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The Farthest, the Closest

שקדיה
צילום: פלאש90

Isn't it so, that precisely when you feel most alone and far away, that you feel the closest and the most beloved? There is a special, unique verse that appears in this week's Portion, and speaks about the weakest people in society: "אִם עַנֵּה תְעַנֶּה אֹתוֹ, כִּי אִם צָעֹק יִצְעַק אֵלַי – שָׁמֹעַ אֶשְׁמַע צַעֲקָתוֹ" ("If thou afflict them in any way, for if they cry at all unto Me, I will surely hear their cry"). In the Hebrew original, all the verbs appear here twice: ענה תענה, צעוק יצעק, שמוע אשמע. What is the reason for this style?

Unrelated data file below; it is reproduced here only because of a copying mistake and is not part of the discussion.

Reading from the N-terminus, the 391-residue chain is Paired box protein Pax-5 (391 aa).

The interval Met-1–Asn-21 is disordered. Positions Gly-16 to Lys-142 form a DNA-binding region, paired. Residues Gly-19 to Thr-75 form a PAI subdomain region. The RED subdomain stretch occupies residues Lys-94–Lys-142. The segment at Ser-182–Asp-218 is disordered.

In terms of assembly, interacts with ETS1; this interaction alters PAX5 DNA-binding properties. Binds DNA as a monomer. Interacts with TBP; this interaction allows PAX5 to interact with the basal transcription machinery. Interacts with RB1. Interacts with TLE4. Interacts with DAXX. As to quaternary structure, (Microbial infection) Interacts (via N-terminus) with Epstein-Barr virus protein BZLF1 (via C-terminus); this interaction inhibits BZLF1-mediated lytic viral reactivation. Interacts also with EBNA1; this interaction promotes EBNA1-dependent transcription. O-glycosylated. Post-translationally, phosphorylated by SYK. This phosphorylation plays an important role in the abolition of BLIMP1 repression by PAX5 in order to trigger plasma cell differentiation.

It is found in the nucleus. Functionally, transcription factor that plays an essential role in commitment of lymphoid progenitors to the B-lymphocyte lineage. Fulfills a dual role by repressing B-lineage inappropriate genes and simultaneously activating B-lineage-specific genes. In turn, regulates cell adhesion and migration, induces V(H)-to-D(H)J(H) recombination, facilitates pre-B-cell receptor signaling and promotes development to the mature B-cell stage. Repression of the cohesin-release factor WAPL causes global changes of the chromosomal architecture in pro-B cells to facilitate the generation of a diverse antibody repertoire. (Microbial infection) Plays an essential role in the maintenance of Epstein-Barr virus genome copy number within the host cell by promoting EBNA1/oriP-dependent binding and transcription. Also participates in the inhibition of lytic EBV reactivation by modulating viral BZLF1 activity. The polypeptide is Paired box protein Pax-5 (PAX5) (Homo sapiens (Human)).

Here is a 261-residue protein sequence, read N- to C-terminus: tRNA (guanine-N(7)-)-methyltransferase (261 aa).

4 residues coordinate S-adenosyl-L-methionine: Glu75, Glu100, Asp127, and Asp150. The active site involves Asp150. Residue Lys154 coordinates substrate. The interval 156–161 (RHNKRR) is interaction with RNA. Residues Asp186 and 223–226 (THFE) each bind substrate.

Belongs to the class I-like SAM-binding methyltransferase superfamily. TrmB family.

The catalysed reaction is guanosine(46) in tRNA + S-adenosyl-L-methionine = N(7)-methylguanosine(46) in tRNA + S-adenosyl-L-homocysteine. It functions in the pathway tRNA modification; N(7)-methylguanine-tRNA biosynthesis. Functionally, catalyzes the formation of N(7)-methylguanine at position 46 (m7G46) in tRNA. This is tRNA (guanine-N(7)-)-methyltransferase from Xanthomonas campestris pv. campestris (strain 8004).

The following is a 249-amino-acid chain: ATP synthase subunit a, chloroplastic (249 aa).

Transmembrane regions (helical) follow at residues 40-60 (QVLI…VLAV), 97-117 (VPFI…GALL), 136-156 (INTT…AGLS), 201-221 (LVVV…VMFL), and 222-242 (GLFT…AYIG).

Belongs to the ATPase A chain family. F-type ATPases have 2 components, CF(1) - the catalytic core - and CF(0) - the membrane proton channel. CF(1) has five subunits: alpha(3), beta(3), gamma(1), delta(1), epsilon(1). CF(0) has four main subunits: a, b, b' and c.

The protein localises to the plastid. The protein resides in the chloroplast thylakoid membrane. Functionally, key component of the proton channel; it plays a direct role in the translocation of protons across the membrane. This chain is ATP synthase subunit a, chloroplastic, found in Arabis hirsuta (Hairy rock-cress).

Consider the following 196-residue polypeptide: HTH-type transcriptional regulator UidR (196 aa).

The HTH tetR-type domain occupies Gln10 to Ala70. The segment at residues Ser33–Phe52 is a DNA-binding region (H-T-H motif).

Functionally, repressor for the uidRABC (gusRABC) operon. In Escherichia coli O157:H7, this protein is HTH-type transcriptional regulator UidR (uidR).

The reader Lee Pele-Zinger from Nes-Ziona sent me the following commentary:

"I looked at the verse, and the repetition of these verbs again and again reminded me of a person who stands in an empty room and shouts. When he shouts - there is an echo which 'replies' and repeats his words: 'ענה תענה, צעוק יצעק, שמוע אשמע'... When the orphan, the stranger, the widow and the poor person feel emptiness in their heart - their shout echos. It reverberates. Every person feels alone sometimes, and precisely at that time, such a reverberation, such an echo is formed, because precisely when we feel the loneliest, the verse promises us that Someone is with us, listening and hearing, especially in times of distress, precisely in moments in which it is the most difficult for us."
Shabbat Shalom!

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